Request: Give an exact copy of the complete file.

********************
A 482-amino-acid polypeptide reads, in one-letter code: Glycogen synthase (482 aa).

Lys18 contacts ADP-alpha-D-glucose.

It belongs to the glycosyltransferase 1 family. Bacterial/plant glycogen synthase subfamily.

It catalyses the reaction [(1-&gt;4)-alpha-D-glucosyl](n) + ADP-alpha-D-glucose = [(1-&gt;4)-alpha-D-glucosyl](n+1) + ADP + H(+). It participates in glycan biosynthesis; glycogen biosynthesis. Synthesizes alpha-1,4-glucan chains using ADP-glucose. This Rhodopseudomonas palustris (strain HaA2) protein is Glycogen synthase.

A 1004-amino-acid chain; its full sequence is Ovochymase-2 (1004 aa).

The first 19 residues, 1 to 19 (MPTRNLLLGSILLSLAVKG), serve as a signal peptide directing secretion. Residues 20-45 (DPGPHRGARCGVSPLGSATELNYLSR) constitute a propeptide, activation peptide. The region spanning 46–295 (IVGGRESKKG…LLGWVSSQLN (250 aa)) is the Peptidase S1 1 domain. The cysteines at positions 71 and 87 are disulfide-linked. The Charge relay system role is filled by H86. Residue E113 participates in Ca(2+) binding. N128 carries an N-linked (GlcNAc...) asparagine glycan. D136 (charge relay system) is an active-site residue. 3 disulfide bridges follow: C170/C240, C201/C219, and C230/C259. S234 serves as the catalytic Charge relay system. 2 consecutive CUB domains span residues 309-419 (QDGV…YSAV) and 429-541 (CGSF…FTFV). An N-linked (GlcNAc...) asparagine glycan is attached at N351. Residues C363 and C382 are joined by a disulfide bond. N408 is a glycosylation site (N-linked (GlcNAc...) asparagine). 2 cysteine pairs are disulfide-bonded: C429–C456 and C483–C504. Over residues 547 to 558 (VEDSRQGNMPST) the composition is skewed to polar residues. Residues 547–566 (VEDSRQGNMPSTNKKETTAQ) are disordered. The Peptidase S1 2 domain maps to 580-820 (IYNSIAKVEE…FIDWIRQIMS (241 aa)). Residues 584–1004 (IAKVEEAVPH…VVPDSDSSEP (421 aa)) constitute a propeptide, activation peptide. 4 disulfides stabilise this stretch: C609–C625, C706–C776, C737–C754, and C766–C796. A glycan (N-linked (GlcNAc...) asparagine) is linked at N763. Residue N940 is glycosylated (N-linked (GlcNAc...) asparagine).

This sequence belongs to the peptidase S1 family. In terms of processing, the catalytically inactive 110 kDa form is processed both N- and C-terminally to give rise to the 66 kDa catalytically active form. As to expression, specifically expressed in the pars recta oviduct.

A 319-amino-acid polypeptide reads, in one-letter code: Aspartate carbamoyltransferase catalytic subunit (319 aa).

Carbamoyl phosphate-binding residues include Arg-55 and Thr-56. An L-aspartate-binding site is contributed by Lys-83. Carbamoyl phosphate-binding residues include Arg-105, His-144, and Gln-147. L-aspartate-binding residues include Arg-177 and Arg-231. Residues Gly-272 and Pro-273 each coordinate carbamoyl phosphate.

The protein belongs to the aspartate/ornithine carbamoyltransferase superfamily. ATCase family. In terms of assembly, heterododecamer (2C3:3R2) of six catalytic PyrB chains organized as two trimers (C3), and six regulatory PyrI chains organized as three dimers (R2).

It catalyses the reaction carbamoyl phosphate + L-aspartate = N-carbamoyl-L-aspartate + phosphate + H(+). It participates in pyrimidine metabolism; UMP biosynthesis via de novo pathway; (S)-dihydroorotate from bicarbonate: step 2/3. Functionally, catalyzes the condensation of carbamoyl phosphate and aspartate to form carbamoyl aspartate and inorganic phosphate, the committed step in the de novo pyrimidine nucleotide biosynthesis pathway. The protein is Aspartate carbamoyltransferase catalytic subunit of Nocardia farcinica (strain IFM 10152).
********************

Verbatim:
A 482-amino-acid polypeptide reads, in one-letter code: Glycogen synthase (482 aa).

Lys18 contacts ADP-alpha-D-glucose.

It belongs to the glycosyltransferase 1 family. Bacterial/plant glycogen synthase subfamily.

It catalyses the reaction [(1-&gt;4)-alpha-D-glucosyl](n) + ADP-alpha-D-glucose = [(1-&gt;4)-alpha-D-glucosyl](n+1) + ADP + H(+). It participates in glycan biosynthesis; glycogen biosynthesis. Synthesizes alpha-1,4-glucan chains using ADP-glucose. This Rhodopseudomonas palustris (strain HaA2) protein is Glycogen synthase.

A 1004-amino-acid chain; its full sequence is Ovochymase-2 (1004 aa).

The first 19 residues, 1 to 19 (MPTRNLLLGSILLSLAVKG), serve as a signal peptide directing secretion. Residues 20-45 (DPGPHRGARCGVSPLGSATELNYLSR) constitute a propeptide, activation peptide. The region spanning 46–295 (IVGGRESKKG…LLGWVSSQLN (250 aa)) is the Peptidase S1 1 domain. The cysteines at positions 71 and 87 are disulfide-linked. The Charge relay system role is filled by H86. Residue E113 participates in Ca(2+) binding. N128 carries an N-linked (GlcNAc...) asparagine glycan. D136 (charge relay system) is an active-site residue. 3 disulfide bridges follow: C170/C240, C201/C219, and C230/C259. S234 serves as the catalytic Charge relay system. 2 consecutive CUB domains span residues 309-419 (QDGV…YSAV) and 429-541 (CGSF…FTFV). An N-linked (GlcNAc...) asparagine glycan is attached at N351. Residues C363 and C382 are joined by a disulfide bond. N408 is a glycosylation site (N-linked (GlcNAc...) asparagine). 2 cysteine pairs are disulfide-bonded: C429–C456 and C483–C504. Over residues 547 to 558 (VEDSRQGNMPST) the composition is skewed to polar residues. Residues 547–566 (VEDSRQGNMPSTNKKETTAQ) are disordered. The Peptidase S1 2 domain maps to 580-820 (IYNSIAKVEE…FIDWIRQIMS (241 aa)). Residues 584–1004 (IAKVEEAVPH…VVPDSDSSEP (421 aa)) constitute a propeptide, activation peptide. 4 disulfides stabilise this stretch: C609–C625, C706–C776, C737–C754, and C766–C796. A glycan (N-linked (GlcNAc...) asparagine) is linked at N763. Residue N940 is glycosylated (N-linked (GlcNAc...) asparagine).

This sequence belongs to the peptidase S1 family. In terms of processing, the catalytically inactive 110 kDa form is processed both N- and C-terminally to give rise to the 66 kDa catalytically active form. As to expression, specifically expressed in the pars recta oviduct.

A 319-amino-acid polypeptide reads, in one-letter code: Aspartate carbamoyltransferase catalytic subunit (319 aa).

Carbamoyl phosphate-binding residues include Arg-55 and Thr-56. An L-aspartate-binding site is contributed by Lys-83. Carbamoyl phosphate-binding residues include Arg-105, His-144, and Gln-147. L-aspartate-binding residues include Arg-177 and Arg-231. Residues Gly-272 and Pro-273 each coordinate carbamoyl phosphate.

The protein belongs to the aspartate/ornithine carbamoyltransferase superfamily. ATCase family. In terms of assembly, heterododecamer (2C3:3R2) of six catalytic PyrB chains organized as two trimers (C3), and six regulatory PyrI chains organized as three dimers (R2).

It catalyses the reaction carbamoyl phosphate + L-aspartate = N-carbamoyl-L-aspartate + phosphate + H(+). It participates in pyrimidine metabolism; UMP biosynthesis via de novo pathway; (S)-dihydroorotate from bicarbonate: step 2/3. Functionally, catalyzes the condensation of carbamoyl phosphate and aspartate to form carbamoyl aspartate and inorganic phosphate, the committed step in the de novo pyrimidine nucleotide biosynthesis pathway. The protein is Aspartate carbamoyltransferase catalytic subunit of Nocardia farcinica (strain IFM 10152).